NSA collecting phone records of millions – sent to secret Utah Spy Center?

Revealed: NSA collecting phone records of millions of Americans daily

Meanwhile     Hot Air :  Lindsey Graham -Hey I’m glad the NSA is collecting phone records

That’s the eternal rationale for the surveillance state: If you’re not doing anything wrong, you should have no objection. What happens when the definition of “wrong” changes after your information’s been collected? Why would any Republican make this argument right now, when Congress is busy investigating the government’s tax-collection agency for deciding something was “wrong” with the idea of tea partiers applying for nonprofit status?

Actual quote:

“I’m a Verizon customer. I don’t mind Verizon turning over records to the government if the government is going to make sure that they try to match up a known terrorist phone with somebody in the United States. I don’t think you’re talking to the terrorists. I know you’re not. I know I’m not. So we don’t have anything to worry about.”

Is this where the records are going? To be stored forever? For more see  NSA spy Center holds Ribbon Cutting Ceremony

The EFF wants information because of its current lawsuit against the NSA (i.e. Jewel vs. NSA) that alleges the U.S. government operates an illegal mass domestic surveillance program. Three NSA whistleblowers—including William Binney—agreed to provide evidence that the NSA has been running a domestic spying program since 2001.

Filmed from Redwood Road, you can see the progress of the NSA’s Utah Data Center also called the NSA Spy Center.

Verizon forced to hand over telephone data – full court ruling

The US government is collecting the phone records of millions of US customers of Verizon under a top secret court order. Read the Foreign Intelligence Surveillance Court order. • Read the Verizon court order in full here

 The Electronic Frontier Foundation (EFF) is suing the Justice Department for details of last month’s ruling by a secretive U.S. court that National Security Agency’s domestic spying program violated the U.S. Constitution, Jon Brodkin of arstechnica reports.

The Foreign Intelligence Surveillance Court (FISC) found that “on at least one occasion” the NSA had violated the Fourth Amendment’s restriction against unreasonable searches and seizures.

15 Responses to “NSA collecting phone records of millions – sent to secret Utah Spy Center?”

  1. DEA spied and collected data on those who bought money-counting machines | BUNKERVILLE | God, Guns and Guts Comrades! Says:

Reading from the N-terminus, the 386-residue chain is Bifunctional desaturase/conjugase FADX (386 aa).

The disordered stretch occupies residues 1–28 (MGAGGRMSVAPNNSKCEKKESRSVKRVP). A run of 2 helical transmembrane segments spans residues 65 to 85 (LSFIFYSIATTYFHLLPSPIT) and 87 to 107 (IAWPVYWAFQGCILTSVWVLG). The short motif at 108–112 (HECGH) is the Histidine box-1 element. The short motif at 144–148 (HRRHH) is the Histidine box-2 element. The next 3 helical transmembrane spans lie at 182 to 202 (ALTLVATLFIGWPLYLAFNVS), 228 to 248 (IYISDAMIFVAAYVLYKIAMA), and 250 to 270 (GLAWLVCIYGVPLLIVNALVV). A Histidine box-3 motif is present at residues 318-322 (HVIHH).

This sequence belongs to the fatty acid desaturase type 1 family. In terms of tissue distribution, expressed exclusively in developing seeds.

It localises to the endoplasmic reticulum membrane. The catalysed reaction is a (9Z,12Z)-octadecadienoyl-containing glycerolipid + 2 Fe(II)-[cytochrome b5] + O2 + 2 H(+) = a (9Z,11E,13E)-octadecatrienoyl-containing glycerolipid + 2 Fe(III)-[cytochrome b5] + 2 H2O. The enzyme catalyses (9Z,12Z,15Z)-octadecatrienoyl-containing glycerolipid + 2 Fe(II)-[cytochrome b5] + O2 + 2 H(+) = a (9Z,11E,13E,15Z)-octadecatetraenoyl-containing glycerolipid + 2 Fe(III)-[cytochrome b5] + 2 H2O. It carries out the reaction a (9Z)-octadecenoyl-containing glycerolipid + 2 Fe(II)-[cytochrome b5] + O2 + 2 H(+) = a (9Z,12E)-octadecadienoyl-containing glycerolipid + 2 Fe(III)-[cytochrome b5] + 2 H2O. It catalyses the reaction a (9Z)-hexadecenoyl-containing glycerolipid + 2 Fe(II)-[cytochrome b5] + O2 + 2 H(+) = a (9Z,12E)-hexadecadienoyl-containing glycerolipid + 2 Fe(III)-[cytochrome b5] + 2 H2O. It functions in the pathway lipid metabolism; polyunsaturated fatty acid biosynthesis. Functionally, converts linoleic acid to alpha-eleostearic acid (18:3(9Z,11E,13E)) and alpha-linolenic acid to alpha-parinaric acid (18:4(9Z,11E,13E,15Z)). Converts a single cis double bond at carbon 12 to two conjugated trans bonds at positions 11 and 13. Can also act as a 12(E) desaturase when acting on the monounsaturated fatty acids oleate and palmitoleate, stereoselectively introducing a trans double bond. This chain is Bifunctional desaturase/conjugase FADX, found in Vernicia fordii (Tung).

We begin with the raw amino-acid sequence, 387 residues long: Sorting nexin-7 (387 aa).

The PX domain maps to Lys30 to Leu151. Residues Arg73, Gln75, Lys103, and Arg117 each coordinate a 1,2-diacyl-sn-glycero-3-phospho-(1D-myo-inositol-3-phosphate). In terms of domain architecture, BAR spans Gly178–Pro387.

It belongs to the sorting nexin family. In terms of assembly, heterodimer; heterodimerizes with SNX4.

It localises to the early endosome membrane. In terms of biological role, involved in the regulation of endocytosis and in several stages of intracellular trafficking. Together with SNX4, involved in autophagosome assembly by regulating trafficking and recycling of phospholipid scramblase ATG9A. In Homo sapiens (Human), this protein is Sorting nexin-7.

[…] NSA collecting phone records of millions – sent to secret Utah Spy Center? […]


  2. Is the Government Also Monitoring the CONTENT of Our Phone Calls? | thesurvivalplaceblog Says:

    […] NSA collecting phone records of millions – sent to secret Utah Spy Center? (bunkerville.wordpress.com) […]


  3. LD Jackson Says:

    Very troubling news, even if they are not collecting conversation information. This is not the country I grew up in.


  4. Angel Says:

    terrorists roam our streets but we are the ones under surveillance..sheesh!!!


    • bunkerville Says:

      The news gets grimmer every day angel. I only hope it’s not too late. Still nothing in the news about the above story. Everyone needs to know about the Utah spy center.


  5. Is the Government Also Monitoring the CONTENT of Our Phone Calls? — State of Globe Says:

    […] NSA collecting phone records of millions – sent to secret Utah Spy Center? […]


  6. bunkerville Says:

    I hope we wake up soon. It may be too late. I started posting on this several years ago. Here is hoping. thanks for the link.


  7. mcnorman Says:

    Room 641A is located in the SBC Communications building at 611 Folsom Street, San Francisco, three floors of which were occupied by AT&T before SBC purchased AT&T. The room was referred to in internal AT&T documents as the SG3 [Study Group 3] Secure Room. It is fed by fiber optic lines from beam splitters installed in fiber optic trunks carrying Internet backbone traffic and, as analyzed by J. Scott Marcus, a former CTO for GTE and a former adviser to the FCC, has access to all Internet traffic that passes through the building, and therefore “the capability to enable surveillance and analysis of internet content on a massive scale, including both overseas and purely domestic traffic.” Former director of the NSA’s World Geopolitical and Military Analysis Reporting Group, William Binney, has estimated that 10 to 20 such facilities have been installed throughout the nation.

    The room measures about 24 by 48 feet (7.3 by 15 m) and contains several racks of equipment, including a Narus STA 6400, a device designed to intercept and analyze Internet communications at very high speeds.

    The very existence of the room was revealed by a former AT&T technician, Mark Klein, and was the subject of a 2006 class action lawsuit by the Electronic Frontier Foundation against AT&T.[5] Klein claims he was told that similar black rooms are operated at other facilities around the country.

    Room 641A and the controversies surrounding it were subjects of an episode of Frontline, the current affairs documentary program on PBS. It was originally broadcast on May 15, 2007. It was also featured on PBS’s NOW on March 14, 2008. The room was also covered in the PBS NOVA episode “The Spy Factory”.



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